ante diem vii idus apriles
ludi Megalesia (day 4)
30 A.D. — crucifixion of Jesus (one reckoning according to the astronomical estimates)
303 A.D. — martyrdom of Calliopus at Pompeiopolis
310 A.D. — martyrdom of Peleusius at Alexandria
That reference takes us to the US Naval Observatory:
The commonly accepted reading of the Synoptic Gospels (Matthew, Mark and Luke) indicates that the Crucifixion of Jesus occurred on Nisan 15. This is based on the assumption that the Last Supper was a Passover meal on the evening that began Nisan 15. In the Gospel of John, however, the Crucifixion seems to be on Nisan 14, the Day of Preparation, when the Passover lambs were slain. This is consistent with the Talmud, which records the Crucifixion on the day before Passover. All four Gospels agree that the event occurred on the day before the Jewish Sabbath, i.e., before nightfall on a Friday. None of the sources specifies the year, though they agree that Pontius Pilate was procurator of Judaea. This places the event in the period A.D. 26-36 (on the Julian Calendar). From these pieces of evidence, people have speculated for centuries about the exact year of the Crucifixion.
The problem seems simple: find a Nisan 15 (or 14, if that is preferred) that ended on a Friday evening during the period A.D. 26-36. In fact, only one element of the problem is really simple. A Friday in New Testament times is just a large multiple of seven from a Friday today. Difficulties arise in determining the beginning of Nisan. Unfortunately, the Hebrew calendar of the first century A.D. is not adequately documented and must be reconstructed from fragmentary evidence.
In the Hebrew calendar of that era, months began with the first sighting of the crescent Moon following astronomical New Moon, with the evening of the sighting beginning day 1 of the month. Sightings of the lunar crescent are subject to local weather conditions and the ability of the observer. Because of these problems, a special committee of the Sanhedrin made official decisions about when to begin each month. We do not know the details of their work. However, the committee most likely judged the validity of reported sightings against predicted dates of New Moons and estimates of when the lunar crescent would become visible. If there was a stretch of bad weather, they might have ordered the month to begin 30 days following the previous beginning of the month. An occasional error of a day is quite likely. Before many months passed, however, a valid sighting would prevent accumulation of errors.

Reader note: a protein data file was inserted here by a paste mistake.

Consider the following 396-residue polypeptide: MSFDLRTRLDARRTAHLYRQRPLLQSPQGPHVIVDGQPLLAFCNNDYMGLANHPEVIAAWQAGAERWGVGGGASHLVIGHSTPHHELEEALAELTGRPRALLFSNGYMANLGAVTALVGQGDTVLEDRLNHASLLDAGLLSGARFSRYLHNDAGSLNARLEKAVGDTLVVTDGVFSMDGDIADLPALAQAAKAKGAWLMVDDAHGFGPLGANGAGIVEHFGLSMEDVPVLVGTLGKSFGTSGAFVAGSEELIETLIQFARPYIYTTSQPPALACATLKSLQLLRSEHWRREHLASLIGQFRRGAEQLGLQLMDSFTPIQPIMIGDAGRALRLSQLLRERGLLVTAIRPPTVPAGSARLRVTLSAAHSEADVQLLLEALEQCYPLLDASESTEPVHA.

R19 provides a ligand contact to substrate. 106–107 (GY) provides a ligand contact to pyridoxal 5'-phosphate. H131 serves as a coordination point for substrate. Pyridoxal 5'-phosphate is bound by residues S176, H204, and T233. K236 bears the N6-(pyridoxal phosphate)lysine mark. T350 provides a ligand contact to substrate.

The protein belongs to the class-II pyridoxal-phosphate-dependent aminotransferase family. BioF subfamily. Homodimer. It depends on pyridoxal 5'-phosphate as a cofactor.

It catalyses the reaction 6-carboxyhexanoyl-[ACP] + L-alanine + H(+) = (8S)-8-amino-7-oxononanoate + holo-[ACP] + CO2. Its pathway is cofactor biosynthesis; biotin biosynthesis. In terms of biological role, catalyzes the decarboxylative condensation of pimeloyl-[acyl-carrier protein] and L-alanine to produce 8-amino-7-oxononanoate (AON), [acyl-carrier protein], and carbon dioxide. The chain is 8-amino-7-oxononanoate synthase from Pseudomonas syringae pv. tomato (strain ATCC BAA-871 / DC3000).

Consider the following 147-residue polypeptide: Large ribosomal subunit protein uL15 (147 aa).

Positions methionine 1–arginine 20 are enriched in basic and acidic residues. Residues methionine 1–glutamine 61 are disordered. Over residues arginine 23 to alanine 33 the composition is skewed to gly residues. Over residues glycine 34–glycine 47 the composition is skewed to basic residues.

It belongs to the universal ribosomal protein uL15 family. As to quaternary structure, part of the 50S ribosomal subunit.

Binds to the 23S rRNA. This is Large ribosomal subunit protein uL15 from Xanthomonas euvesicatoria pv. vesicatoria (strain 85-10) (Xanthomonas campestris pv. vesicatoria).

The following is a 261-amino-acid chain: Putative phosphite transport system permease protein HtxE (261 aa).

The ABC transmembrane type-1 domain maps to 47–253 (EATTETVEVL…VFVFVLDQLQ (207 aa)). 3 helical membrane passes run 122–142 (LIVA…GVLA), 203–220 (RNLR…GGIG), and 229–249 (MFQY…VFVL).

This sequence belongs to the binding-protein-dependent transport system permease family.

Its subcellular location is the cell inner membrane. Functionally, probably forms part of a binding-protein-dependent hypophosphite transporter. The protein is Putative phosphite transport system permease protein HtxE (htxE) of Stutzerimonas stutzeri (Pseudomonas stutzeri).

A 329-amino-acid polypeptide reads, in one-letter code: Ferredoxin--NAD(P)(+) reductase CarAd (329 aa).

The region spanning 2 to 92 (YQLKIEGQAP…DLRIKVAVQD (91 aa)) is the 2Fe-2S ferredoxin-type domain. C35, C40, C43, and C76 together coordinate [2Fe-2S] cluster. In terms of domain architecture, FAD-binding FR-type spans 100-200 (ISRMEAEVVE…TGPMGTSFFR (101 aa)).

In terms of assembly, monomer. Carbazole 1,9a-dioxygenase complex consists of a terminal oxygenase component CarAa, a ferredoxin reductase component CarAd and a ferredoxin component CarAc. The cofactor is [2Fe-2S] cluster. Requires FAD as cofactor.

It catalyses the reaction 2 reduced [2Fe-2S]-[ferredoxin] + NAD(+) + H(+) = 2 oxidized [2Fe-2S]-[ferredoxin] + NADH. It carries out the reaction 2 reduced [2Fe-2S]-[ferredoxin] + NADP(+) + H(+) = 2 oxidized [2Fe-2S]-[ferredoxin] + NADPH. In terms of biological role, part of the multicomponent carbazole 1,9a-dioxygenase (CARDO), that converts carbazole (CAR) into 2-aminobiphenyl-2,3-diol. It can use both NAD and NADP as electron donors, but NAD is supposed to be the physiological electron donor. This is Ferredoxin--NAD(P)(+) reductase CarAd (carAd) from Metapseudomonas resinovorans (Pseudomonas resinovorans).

The calendar committee also had to decide when to add (intercalate) a thirteenth month into the calendar year. Since lunar months (from New Moon to New Moon) last approximately 29.5 days, a lunar year of 12 lunar months is about 354 days, which is 11 days shorter than the cycle of the seasons. To keep Nisan in the spring, a thirteenth month needs to be added about every three years. We do not know specifically how these intercalations were made. We do know that the decisions were not based exclusively on an observed or calculated date of the vernal equinox (the time at which the apparent longitude of the Sun is zero degrees). From the Bible and the Talmud we learn that the state of animal and plant life was considered, since lambs had to be mature enough for slaughter on the Day of Preparation (Nisan 14) and fruit had to be ripe enough for presentation on Nisan 16. Surviving records from the second century A.D. reveal a period when intercalations were neglected, making Nisan occur quite early. To correct this, consecutive years had thirteen months. We do not know how accurately the calendar was maintained in the first century.
All this points to the fact that tables of equinoxes and Moon phases cannot alone resolve the problem. Recent studies (listed below) have tried to account for the complex problems of lunar visibility. Although both studies mention the difficulties in reconstructing the Hebrew calendar of that period, both conclude by assuming that the calendar was maintained in what we today would consider good order.
The most commonly proposed dates for the Crucifixion are April 7, A.D. 30, and April 3, A.D. 33 (on the Julian Calendar). Humphreys and Waddington conclude that the latter date is correct. Schaefer decides that their conclusion is reasonable. A definitive solution will require an independent record of the event on a fully documented calendar.